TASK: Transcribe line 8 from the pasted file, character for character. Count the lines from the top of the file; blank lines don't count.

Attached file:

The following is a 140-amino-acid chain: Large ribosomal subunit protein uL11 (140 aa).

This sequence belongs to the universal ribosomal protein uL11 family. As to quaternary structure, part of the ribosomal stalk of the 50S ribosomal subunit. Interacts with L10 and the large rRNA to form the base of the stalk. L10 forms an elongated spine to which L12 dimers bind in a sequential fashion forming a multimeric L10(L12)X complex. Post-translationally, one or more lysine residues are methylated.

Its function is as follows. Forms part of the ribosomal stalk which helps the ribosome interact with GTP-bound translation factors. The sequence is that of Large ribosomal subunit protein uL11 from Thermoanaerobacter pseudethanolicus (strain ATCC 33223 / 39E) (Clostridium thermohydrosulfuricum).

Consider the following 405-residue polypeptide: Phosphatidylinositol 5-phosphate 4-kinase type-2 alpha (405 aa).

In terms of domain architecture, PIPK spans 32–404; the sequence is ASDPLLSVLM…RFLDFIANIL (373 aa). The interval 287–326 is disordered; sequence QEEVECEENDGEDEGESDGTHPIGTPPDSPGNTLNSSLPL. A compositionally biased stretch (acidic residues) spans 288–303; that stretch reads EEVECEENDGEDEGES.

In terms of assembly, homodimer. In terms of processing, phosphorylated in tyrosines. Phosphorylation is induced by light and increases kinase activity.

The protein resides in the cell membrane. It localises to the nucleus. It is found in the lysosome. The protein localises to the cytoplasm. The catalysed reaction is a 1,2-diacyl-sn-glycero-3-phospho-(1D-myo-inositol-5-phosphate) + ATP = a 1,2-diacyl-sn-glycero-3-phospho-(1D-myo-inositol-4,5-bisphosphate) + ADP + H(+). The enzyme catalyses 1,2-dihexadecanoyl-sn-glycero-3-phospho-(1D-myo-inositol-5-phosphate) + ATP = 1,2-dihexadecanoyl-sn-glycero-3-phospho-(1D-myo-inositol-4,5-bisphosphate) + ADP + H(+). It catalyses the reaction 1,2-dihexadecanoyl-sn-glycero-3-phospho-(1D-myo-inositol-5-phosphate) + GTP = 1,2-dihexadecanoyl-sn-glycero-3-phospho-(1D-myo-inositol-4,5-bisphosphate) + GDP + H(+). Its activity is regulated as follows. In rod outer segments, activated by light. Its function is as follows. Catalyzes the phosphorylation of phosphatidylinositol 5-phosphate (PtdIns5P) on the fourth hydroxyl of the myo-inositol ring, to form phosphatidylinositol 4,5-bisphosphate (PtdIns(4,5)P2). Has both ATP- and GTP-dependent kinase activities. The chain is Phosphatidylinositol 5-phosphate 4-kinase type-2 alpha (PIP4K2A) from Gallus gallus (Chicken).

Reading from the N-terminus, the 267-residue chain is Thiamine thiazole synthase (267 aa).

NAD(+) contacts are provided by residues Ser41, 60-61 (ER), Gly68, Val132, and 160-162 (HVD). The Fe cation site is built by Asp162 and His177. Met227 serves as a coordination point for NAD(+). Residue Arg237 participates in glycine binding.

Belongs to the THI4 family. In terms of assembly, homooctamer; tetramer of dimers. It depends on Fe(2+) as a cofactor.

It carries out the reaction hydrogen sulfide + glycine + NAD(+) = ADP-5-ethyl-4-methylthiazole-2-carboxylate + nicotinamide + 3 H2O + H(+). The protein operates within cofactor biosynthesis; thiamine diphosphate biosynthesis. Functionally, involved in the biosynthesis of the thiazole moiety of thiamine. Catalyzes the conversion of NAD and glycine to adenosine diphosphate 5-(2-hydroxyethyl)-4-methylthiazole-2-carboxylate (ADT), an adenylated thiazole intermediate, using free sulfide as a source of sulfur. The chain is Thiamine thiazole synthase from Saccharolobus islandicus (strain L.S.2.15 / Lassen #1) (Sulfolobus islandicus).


Reading from the N-terminus, the 267-residue chain is Thiamine thiazole synthase (267 aa).